Okay, But First Veggies: Harvest 107


Everyday is a great day for veggies… and yoga, especially yoga on ice! #butfirstveggies

Have you seen these super stinkin cute “Ok, but First Veggies” shirts from The Shop Forward!? I love my shirt and wear it all the time; it’s super comfortable and it promotes eating more veggies. Definitely dietitian approved! Money raised for the shirts is going to support the work of Harvest 107, a non-profit group that is providing nourishment to food insecure communities in Haiti.

Now that is what I call plant-powered! 

Gardens for Health

I had the opportunity to meet the Harvest 107 team back in November 2015 on one of my trips to Haiti. I saw firsthand the impacts this group is having on communities and orphanages— and I can’t speak enough of how important their work is. Getting kiddos and communities access to fresh produce is key for optimal health due to micronutrients, phytonutrients, and immune boosting properties found in produce. Plant-foods have the ability to help fight-off diseases and keep a body healthy and strong. Furthermore, getting kids and community members in the garden may have benefits beyond just the nutritious food! Gardening can be a form of physical activity, and may help reduce stress and improve mental health. Gardens can be healing for the mind, body, and spirit. 

Plus, it’s fun! Who wouldn’t want to take a break from work or school demands to dig in the dirt, play with water, and see the fruits of your labor!?

Walk with Farmers

Not only is Harvest 107 starting small micro-gardens at orphanages and communities throughout Haiti, but they recently started an initiative called “Walking with Farmers.” Their agronomy student’s family didn’t have enough money to afford their land— which is a problem among many Haitian farmers. People are leaving their traditional jobs of farming because they can no longer compete with the cheap, imported foods.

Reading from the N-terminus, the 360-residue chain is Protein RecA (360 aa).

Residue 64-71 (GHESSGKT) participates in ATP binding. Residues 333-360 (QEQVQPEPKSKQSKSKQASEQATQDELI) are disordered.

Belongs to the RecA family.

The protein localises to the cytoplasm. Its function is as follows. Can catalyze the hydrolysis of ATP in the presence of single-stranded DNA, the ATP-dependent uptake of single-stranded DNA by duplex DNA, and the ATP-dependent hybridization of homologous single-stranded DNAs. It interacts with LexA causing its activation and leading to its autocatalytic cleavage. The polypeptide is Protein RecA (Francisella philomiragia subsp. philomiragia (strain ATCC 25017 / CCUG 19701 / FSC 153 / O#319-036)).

In the 90’s, policies were created that helped make imported white rice from the U.S. cheap in Haiti. Haitian rice farmers have had a difficult time competing with the imported rice and donation food. From what I have witnessed in Haiti, many orphanages and missions in Haiti are serving donated food from emergency relief organizations to help cut overhead costs; yet, donated food still comes with hefty fees to ship food to Haiti in large containers. The disadvantages of using emergency food is that it has become a part of the normal meal routine for many children, it takes away an opportunity to boost job creation in Haiti, as well as limiting the exposure of native foods to children.

Don’t get me wrong! There can be a place for food aid and food donations; however, when food donations and aid displaces the need for local farmers and does not include local people in the plan for eliminating a hunger crisis this becomes a social justice issue. Farmers play an important role in helping increase food security, reducing malnutrition, and even helping solve environmental issues.

This is what I love about Harvest 107; they understand this! They understand the need and importance of farmers for solving the hunger crisis. Their efforts to help this family farm are not only through financial support, but also through education and mobilization. Poor infrastructure and lack of good transportation are just a few of the challenges farmers in low income countries face when it comes time to selling food from their farms. Harvest 107 has restored my hope for farmers and for Haiti’s future.

Impact the World

Together, we can all make an impact for farmers, sustainability, and healthy eating everywhere. Simply by buying a shirt or directly donating to Harvest 107 are great ways to make an impact. If you love the shirt, wear it, support veggies, and share your picture on social media with the #okbutfirstveggies to help spread the message. 

You can also make a difference by supporting your local farmers, growing a garden, and adopting a plant-based lifestyle. Understanding the benefits these practices have on the local and global community, the environment, and even your own health is so empowering! Our food choices and practices make a difference. Collectively, we can impact the world in a positive way.